A Project that Fights Disease and Improves Livelihoods


crevetteProject Crevette is taking a unique approach to combat the high prevalence of schistosomiasis along the Senegal River. Schistosomiasis is a water parasite that burrows into human skin and causes infections in several organs and eventual organ failure. The parasites require snails to serve as intermediary hosts as they mature. This is where Project Crevette is directing their intervention. They are creating prawn hatcheries in select communities to reintroduce millions of native prawns, whose populations were decimated by the Diam Dam in the 1980s. Prawns are the snail’s natural predators and helped maintain the health of the river. To do this they are creating water ladders to assist the prawns in their migrations up river. The project has the effect of re-introducing prawn harvesting as an economic activity to rural communities. Project Crevette have reported a 10-fold decrease in parasites in one community and halving in the rates of schistosomiasis contraction.

Instead of treating the disease in humans, they are taking preventative measures by going to the source. By re-introducing the snail eating prawns, Project Crevette is restoring the natural equilibrium of the river. In the long run this project redirects money that would have gone to costly treatments and medicine to an economic investment. Prawn fishing is a lucrative global industry and could help raise incomes of communities along the river. Project Crevette is focusing on this aspect of the project in order to maintain its sustainability. Another effect of the project is that people are no longer pouring sewage into the rivers for fear it will harm their prawns.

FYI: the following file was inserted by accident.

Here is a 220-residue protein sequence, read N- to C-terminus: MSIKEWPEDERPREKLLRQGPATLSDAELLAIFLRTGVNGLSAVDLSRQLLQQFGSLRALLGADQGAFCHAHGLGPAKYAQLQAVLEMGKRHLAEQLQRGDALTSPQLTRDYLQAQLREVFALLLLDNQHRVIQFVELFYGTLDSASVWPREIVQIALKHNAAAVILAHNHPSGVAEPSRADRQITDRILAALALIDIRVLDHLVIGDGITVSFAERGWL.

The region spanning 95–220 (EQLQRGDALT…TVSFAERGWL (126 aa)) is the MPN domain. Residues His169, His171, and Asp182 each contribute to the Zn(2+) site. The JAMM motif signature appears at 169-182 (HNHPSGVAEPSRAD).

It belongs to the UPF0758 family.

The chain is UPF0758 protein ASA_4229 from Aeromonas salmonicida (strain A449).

The practice of introducing a species into an environment is a matter that should be taken seriously. Luckily, the species of prawn they are breeding are native to the region, but that does limit the emulation of this project elsewhere. That being said, with enough research into local environments, other species may present themselves as natural disease fighters and ecosystem protectors.

Project Crevette was awarded a $200,000 grant from Grand Challenges Canada. Grand Challenges Canada is funded by the Canadian Government.

Developed by: Project Crevette

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Eric Pires

Eric Pires

Eric Pires is a writer and co-founder of Innovate Development. He has worked in various sectors in Latin America and is currently working in Antigua, Guatemala.


  1. What a creative way to tackle so many problems at once!

  2. Very interesting approach though I wonder whether there are any unintended ecological effects with the reintroduction of so many. Also, great website!

  3. They didn’t address unintended ecological effects of reintroduction, but I would assume that if the species thrived in the river beforehand it wouldn’t be detrimental to other life. That being said, another species may have replaced the prawns and is now under threat.

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